Year of birth: 1962
Kathy. One son 17. Two daughters
Employment, military and volunteer history:
01/1981-01/1985. US Navy. Honorable discharged
02/1986-02-2014. US Air Force Reserves. Retired with 33 years combined service
10/1988-06/1998. Charleston County Sheriff’s Office (Patrol, County Drug Agent,
DEA Task Force, Fugitive Investigator, SWAT, Helicopter Unit Observer, Marine
07/1998-10/1999. West Columbia PD. Community Oriented Police Officer (Brookland community)
11/1999-05/2014. SC Criminal Justice Academy. Lead Instructor, Domestic
Violence Training Program, Training Coordinator Emergency Telecommunicator Certification Program, Narcotics Undercover Course, Detective Course, Prevention and Detection of Terrorist Acts, Active Shooter, etc.
Cub Scout leader (six years)
Girls Soccer Coach
T-Ball assistant coach
(Personal endorsement) Victor N. Webster. Founder of Law Enforcement Advocacy Foundation. https://www.facebook.com/protectourofficers
(Personal endorsement) Capt. Doug Wright. Director National Criminal Enforcement Association. https://www.facebook.com/groups/77420981080/
Every person is a collection of all of their experiences throughout life. The traveling Magi or wise men of old times brought back information and education from faraway places, which in turn were either implemented or discarded. Of the four candidates for this vacant seat, I believe I possess the broadest experience in the field of criminal justice. I have visited all 46 counties in this state and had an opportunity to see various degrees of excellence. I have visited other states also. I have sat in many committees such as the Hispanic-Latino Issues Committee, the Anti-Biased Enforcement Committee (antiracial profiling), the DSS’ Child Protective Services Committee, and the Adult Protective Services Coordinating Committee.
I also possess education from two different perspectives. I taught management and leadership for the Air Force, and I teach for the School of Business as well as Criminal Justice for the University of Phoenix. I believe in Continuous Improvement not staying stagnant. I have experience in large budgets and possess emotional intelligence to deal with tough personnel issues.
Finally yet importantly, I stand on time-tested principles. I have had disagreements with many but I can assure you that on every fallout, it was because I would not cave on the simple principle that all human beings have rights and should be treated with dignity.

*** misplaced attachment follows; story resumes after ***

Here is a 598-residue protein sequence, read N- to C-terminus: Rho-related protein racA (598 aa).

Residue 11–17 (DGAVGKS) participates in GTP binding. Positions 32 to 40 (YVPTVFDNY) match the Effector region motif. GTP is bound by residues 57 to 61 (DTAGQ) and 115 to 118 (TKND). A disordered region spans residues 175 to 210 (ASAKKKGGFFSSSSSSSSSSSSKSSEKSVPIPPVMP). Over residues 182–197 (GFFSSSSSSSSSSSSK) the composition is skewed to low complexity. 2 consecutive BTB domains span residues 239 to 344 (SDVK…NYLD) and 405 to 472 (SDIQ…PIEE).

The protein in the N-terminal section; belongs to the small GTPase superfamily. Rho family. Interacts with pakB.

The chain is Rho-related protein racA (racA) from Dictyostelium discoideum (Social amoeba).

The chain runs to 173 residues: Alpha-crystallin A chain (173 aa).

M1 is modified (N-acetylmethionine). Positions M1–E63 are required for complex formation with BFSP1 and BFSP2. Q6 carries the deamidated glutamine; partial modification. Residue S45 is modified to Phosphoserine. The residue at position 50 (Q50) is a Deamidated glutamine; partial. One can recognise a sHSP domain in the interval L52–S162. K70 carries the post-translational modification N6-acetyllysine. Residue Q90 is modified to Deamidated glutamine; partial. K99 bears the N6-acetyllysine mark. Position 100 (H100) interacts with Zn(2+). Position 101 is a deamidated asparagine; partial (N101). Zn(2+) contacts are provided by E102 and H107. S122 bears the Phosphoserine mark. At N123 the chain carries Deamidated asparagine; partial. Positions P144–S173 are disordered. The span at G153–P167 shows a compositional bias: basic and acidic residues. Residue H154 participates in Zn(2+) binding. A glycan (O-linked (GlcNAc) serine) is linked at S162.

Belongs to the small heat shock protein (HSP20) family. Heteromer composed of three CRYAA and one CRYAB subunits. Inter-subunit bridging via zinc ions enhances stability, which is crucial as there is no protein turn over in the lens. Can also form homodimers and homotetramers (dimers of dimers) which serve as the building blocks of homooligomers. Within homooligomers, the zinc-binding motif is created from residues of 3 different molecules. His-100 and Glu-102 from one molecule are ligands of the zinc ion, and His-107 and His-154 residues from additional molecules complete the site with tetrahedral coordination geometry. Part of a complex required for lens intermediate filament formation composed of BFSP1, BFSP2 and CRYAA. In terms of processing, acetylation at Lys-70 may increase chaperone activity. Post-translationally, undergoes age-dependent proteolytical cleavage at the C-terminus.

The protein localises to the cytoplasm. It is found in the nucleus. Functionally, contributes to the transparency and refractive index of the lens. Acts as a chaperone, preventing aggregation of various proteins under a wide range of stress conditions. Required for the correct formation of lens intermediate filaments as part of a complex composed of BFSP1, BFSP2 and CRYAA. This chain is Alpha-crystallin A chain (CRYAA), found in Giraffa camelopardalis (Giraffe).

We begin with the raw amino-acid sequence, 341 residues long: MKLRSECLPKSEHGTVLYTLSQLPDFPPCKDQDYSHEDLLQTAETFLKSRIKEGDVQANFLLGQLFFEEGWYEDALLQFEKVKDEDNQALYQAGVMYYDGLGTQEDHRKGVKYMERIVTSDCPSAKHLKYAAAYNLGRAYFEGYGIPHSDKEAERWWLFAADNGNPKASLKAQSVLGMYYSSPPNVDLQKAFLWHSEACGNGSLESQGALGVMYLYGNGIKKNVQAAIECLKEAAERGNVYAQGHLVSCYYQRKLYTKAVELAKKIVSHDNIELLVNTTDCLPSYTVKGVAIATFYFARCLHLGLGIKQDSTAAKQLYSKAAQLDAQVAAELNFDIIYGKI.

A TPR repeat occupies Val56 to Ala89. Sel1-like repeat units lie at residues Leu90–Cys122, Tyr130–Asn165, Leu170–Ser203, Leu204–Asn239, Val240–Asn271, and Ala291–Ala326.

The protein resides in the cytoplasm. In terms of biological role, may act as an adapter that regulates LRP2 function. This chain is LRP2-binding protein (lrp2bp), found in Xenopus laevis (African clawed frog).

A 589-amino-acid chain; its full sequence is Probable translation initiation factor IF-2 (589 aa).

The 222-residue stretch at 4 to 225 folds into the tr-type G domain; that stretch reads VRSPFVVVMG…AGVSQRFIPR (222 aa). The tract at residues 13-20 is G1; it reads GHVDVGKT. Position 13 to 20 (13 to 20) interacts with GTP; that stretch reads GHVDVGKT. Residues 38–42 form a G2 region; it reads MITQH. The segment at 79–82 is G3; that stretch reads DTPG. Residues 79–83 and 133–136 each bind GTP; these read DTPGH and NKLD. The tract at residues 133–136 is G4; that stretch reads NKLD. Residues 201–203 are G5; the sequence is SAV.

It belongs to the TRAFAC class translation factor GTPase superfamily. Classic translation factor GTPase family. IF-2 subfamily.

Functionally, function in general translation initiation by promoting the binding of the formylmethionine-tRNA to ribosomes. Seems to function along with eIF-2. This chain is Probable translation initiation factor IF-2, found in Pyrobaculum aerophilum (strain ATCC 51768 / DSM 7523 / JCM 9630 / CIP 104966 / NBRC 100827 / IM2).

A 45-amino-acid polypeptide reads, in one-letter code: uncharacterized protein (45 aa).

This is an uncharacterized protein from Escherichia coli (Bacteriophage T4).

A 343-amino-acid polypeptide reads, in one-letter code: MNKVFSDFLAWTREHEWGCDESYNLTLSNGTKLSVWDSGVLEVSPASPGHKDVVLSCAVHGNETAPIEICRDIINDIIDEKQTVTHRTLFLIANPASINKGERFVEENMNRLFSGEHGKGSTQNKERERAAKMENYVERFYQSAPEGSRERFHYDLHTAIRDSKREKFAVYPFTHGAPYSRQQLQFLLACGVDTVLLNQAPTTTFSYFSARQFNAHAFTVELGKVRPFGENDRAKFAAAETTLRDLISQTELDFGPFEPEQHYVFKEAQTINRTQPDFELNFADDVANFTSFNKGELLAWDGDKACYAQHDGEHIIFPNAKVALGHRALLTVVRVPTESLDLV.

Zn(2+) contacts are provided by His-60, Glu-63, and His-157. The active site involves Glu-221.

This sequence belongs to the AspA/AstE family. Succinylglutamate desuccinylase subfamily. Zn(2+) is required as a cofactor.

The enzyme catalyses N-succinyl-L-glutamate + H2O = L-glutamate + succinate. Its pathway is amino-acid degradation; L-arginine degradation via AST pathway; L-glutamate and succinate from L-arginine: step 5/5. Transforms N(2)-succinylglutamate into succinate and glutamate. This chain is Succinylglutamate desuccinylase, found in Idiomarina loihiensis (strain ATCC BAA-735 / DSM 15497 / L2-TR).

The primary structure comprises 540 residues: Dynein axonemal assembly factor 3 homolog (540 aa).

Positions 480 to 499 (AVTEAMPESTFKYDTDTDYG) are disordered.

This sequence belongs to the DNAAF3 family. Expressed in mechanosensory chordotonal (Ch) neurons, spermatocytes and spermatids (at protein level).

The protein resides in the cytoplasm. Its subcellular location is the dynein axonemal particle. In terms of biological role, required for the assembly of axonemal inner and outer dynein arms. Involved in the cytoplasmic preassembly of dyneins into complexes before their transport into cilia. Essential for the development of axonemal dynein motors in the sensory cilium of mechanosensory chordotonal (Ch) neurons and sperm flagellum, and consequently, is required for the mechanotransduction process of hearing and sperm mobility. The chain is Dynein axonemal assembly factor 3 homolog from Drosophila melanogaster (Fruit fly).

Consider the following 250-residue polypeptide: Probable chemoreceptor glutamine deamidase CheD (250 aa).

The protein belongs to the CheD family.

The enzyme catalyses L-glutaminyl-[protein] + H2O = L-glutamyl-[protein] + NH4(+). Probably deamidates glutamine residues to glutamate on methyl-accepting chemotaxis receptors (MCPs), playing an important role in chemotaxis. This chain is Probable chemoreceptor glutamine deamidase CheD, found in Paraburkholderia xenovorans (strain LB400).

I. Transparency in Hiring. Hire integrity and good moral character — train for skill. Set the agency on a course to develop into a High Performance Organization. A high performance organization is an organization that diminishes political cronyism in favor of transactional justice and transparency. High performance members form high performance teams, which work, towards common goals; we have a high performance organization.
II. Move the agency from a Limited Services agency into a Full Service organization. Provide traffic collision investigations and assistance. Create an Organized Crime Investigations unit. Lexington County Sheriff’s Office is a limited services agency. They choose which services they will provide and pass along what they do not wish to attend to. Traffic accidents for example, are transferred to the SC Highway Patrol, which has the lowest number of members ever. Families and businesspersons spend hours waiting on a trooper. In many other “full service” agencies deputies handle accidents, thereby relieving pressure from the public.
Every call will be logged on the computer when received and will not be cleared until a deputy responds to it. This includes assistance to other agencies. Provide traffic assistance like the DOT SHEP units but on county roads.
III. Reallocate resources and priorities. Return deputies from special assignments to patrol division and replace them with administrative personnel or retired veterans. Far too many deputies are performing administrative duties. A seasoned deputy earns from 40-50 thousand dollars plus another 25-30% in overhead. Returning as many as 30 deputies to patrol duties would increase services exponentially with minimal impact on the budget.
Policing is the backbone of any law enforcement agency. Services for the community must be performed with a customer service centric atmosphere. Law enforcement agencies do not exist in spite of the residents, they exist because of the trust residents place in it. The currency between the community and its protectors is “trust”. Without it, we are bankrupt. If the public cannot trust its protectors, whom can they turn to? An effective law enforcement agency must be able to sense and be responsive to the changing needs of the community. This is accomplished through an atmosphere of cooperation and mutual respect, as no other body has so much at stake on the sheriff’s office as the community does.
When considering my run for office I first consulted with my wife. Second, I consulted with my children as they visited for the holidays. Thirdly, I consulted with professional colleagues that did not live inside Lexington County and had to gain or lose from my decision to run. I know many great individuals but I cannot call anyone outside of my family a true friend. My affiliations are professional in nature.
Selected on a scholarship to attend the United Ways’ Blueprint for Leadership program. United Way of the Midlands provides Blueprint for Leadership, a professional development course targeting future community leaders. The program prepares diverse groups of individuals for volunteer service in positions of leadership in the nonprofit sector.